Journey to Hope and Back Nancy Kricorian argues that the work of commemorating and recognizing the Armenian Genocide is and must be intimately bound up with the ongoing struggle for justice for the Kurds.

EU-Turkey Refugee Deal

Reporting on EU-Turkey refugee deal from Bloomberg, New York Times, The Guardian. 

Is Turkey's Plan to Stop Flow of Refugees Legal?  "Turkey's offer to the European Union to stop the flow of refugees to Greece is compelling — but is it legal?" asks Jasper Mortimer.

Is the EU Really Ready to Commit to Turkey? Cengiz Çandar argues that the major weakness of the EU-Turkey deal is that it is a lifeline for Erdoğan’s increasingly authoritarian one-man rule, which hardly reflects the EU’s values and principles.

The Consequences of the Turkey-EU Refugee Deal Murat Yetkin explains the specifics of the Turkey-EU deal.  

Zombie politics: Europe, Turkey and the Disposable Human Kerem Öktem argues that racist, Islamophobic, neoliberal, authoritarian, Islamist forces have colluded to create a political space wherein refugees have become bodies that can be disposed of in the the Aegean sea.

Domestic Politics

A Political Comeback for the Turkish Military? Lars Haugom discusses the increasing influence of the military in security affairs, but concludes that “given the new community of interests between the military and the government, the military leadership has no compelling reason to take any political action.”

Where did it all go wrong for Turkey? Writing for The Telegraph, Raziye Akkoç gives a thorough summation of recent events in Turkey.

Other Pertinent Pieces

Syrian Asylum-seekers Detained in Turkish Airports for One Year Nick Ashdown profiles Fadi Mansour, a 27-year-old Syrian who has been detained at Atatürk Airport for possession of a fake passport for over a year.


Bombings in Ankara and Istanbul

PKK, TAK'ın saldırılarını neden durdurmuyor? BBC Turkish interviews KCK spokesperson Serhat Varto in the Qandil Mountains about the recent terror attacks of the Kurdish Freedom Hawks (TAK). 

PKK artık Kürtlerin IŞİD'idir Writing in Hürriyet, Ertuğrul Özkök suggests that the PKK are beginning to act like ISIS.

PKK panikte Sozcu columnist Soner Yalçın suggests the PKK has made a tactical mistake by using female suicide bombers to target civilians; now the Turkish government’s actions will appear more justified to international media.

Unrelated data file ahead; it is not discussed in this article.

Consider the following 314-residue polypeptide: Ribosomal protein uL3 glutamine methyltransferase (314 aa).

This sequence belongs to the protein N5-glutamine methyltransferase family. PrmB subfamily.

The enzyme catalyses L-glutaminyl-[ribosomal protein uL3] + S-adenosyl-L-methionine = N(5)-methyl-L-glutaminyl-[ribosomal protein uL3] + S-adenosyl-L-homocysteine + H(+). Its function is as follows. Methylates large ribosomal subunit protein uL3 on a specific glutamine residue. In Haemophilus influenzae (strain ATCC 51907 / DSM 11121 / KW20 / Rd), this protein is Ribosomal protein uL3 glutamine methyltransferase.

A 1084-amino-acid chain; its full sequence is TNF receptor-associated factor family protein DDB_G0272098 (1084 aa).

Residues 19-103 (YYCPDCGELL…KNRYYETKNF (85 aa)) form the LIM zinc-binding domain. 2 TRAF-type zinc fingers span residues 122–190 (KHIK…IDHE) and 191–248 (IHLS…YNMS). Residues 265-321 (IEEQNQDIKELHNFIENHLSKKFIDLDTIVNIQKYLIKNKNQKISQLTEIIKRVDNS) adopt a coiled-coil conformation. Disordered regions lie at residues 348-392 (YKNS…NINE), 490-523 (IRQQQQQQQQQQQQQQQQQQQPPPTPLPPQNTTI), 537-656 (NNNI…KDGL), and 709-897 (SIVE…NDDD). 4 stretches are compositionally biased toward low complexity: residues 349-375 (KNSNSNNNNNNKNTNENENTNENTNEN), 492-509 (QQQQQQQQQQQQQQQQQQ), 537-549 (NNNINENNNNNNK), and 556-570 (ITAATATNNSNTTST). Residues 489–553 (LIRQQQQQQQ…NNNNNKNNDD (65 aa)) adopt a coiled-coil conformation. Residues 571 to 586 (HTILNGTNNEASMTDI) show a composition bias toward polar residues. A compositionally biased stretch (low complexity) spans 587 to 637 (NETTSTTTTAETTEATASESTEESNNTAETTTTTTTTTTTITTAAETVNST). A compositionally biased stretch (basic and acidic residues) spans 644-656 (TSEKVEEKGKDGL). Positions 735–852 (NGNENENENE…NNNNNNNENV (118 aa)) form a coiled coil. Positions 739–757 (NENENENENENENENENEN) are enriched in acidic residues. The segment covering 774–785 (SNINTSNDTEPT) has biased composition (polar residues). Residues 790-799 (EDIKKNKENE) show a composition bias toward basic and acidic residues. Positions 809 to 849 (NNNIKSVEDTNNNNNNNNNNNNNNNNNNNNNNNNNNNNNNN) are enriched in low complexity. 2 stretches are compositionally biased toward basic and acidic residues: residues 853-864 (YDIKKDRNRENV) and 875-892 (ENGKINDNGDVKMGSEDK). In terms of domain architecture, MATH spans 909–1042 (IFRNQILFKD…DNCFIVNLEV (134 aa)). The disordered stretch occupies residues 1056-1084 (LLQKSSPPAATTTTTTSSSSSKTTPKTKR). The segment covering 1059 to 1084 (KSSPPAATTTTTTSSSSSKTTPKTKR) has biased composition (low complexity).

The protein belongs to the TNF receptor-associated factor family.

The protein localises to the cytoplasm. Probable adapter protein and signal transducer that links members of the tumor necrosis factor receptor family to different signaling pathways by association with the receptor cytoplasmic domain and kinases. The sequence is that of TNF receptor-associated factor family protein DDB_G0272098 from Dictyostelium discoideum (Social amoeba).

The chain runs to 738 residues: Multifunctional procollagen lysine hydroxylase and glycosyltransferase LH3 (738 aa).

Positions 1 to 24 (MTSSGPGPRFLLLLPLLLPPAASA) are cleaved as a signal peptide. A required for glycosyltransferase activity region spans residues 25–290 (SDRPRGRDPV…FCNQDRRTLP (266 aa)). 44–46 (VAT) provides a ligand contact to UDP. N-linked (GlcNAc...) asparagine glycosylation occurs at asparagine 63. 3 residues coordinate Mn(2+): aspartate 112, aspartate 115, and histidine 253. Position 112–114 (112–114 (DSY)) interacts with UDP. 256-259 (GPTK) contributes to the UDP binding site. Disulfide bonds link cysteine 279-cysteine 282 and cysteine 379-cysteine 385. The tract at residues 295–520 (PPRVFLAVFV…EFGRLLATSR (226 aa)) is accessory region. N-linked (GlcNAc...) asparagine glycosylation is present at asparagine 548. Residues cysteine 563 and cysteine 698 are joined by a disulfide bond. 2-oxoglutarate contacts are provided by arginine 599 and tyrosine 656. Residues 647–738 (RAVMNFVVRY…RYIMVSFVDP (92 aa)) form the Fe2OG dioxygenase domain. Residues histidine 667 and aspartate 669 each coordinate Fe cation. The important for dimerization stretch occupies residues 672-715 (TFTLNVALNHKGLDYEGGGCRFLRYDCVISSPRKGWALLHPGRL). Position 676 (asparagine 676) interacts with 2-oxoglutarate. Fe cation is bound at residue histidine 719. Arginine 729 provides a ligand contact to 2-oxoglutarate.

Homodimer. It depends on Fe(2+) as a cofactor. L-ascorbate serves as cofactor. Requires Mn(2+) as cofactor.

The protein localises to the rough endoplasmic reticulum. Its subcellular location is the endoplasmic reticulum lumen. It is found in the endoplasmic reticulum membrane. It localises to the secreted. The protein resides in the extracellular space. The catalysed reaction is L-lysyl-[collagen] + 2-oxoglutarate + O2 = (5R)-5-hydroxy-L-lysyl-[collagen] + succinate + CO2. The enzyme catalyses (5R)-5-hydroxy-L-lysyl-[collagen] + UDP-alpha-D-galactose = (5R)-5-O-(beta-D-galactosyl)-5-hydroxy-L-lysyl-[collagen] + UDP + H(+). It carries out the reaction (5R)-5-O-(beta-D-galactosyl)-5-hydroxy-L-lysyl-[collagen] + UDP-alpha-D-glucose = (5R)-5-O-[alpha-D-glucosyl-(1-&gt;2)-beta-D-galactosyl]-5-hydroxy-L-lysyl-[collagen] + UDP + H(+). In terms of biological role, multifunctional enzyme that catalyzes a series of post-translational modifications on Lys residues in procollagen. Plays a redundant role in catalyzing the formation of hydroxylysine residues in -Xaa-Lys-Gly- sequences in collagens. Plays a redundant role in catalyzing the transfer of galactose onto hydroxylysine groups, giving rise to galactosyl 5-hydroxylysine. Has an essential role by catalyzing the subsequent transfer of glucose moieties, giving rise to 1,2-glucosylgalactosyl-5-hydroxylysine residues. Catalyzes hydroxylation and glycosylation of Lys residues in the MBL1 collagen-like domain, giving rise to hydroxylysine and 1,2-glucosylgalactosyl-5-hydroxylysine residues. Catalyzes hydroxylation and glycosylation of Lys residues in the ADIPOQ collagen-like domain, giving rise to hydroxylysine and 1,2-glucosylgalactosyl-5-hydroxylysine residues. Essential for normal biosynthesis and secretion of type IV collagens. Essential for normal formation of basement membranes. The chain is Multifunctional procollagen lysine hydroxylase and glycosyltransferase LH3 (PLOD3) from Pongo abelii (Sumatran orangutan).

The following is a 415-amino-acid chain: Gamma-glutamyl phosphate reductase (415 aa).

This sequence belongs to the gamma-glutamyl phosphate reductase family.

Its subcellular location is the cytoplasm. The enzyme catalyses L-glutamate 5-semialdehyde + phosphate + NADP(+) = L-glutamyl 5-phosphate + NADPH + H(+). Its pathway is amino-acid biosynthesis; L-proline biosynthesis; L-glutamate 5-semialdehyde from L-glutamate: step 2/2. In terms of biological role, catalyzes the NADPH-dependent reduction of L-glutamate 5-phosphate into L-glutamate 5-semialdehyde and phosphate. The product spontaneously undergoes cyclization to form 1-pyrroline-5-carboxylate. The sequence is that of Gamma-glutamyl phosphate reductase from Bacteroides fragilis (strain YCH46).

Saldırıdan bir gün sonra İstiklal Caddesi Nadire Mater shares her observations about the day after the suicide bomb attack in Istanbul.

Teröre bağlanan yönetim politikası Cihan Soylu criticizes the government for using the terror attacks as a pretext to increase its authoritarian policies.

Repression of Academics and Civil Society Organizations

"Terörist" Oral Çalışlar recalls how he and other journalists were prosecuted during the 1990s for acts of “terrorist propaganda” such as reporting on the PKK and interviewing its leaders. 

Kral çıplak demek Ahmet Erdi Öztürk condemns the arrest of three academics who signed the Academics for Peace petition.

O sözlerin asıl 'flaş flaş' kısmı Ezgi Başaran laments the president’s “polarizing” language and discusses the arrest of Bilgi University professor Chris Stephenson for carrying an invitation to a Newroz party into a courthouse.

Fetö’nün maaşlı uzmanı Türkiye’yi böyle tehdit etmiş! (1) (2) This week it appears to be academic Henri Barkey’s turn to accused by Sabah of complicity in terrorism. The evidence: he suggested terrorism could happen and the government should be careful.

Kurdish Politics & Violence in the Southeast

Diyarbakır’da tüm yollar sokağa çıkma yasağına çıkıyor Bedri Adanır shares his observations from Diyarbakir under curfew.

Diyarbakır'dan topyekûn sayıklamalar… Bircan Değirmenci narrates how the lives of residents of Diyarbakir have drastically changed due to violence. 

Domestic Politics

Kimlik siyasetleri zehri - panzehir mümkün mü? Yunus Emre analyzes the potentials and limits of identity politics in Turkey. 

Yeni tanımlamayla kimler “terörist” olacak? Nami Temeltaş criticizes the President Erdoğan's call to redefine "terrorist" in a way that deems anyone who criticizes the government terrorist.

Dokunulmazlıklar mı, anayasa mı, bombalar mı? Mustafa Yalçıner outlines the three pressing issues on Turkey's domestic politics agenda: debates around HDP parliamentarians' impunities, new constitution, and suicide bomb attacks. 

Foreign Policy 

“Karşıyız” dediği Kürt Özerkliği, Federasyon değil Mustafa Erdemol discusses American opposition to an federal arrangement for Syrian Kurdish, arguing that America is trying to address Turkish and Iranian concerns.

Published on Jadaliyya

“Cleaning out the Ghettos” - Urban Governance and the Remaking of Kurdistan

Entertainment and Consumption: The Impending Destruction of the Armenian Memorial Trchnotz Puyn

On a Day of a March…

Humanism and Its Others

Sevan Nisanyan icin izan talep ediyoruz! / The Sevan Nisanyan Question

Can the Kurdish Question Be Settled by Killing People in Sur?

In Turkey, the Regime Slides from Soft to Hard Totalitarianism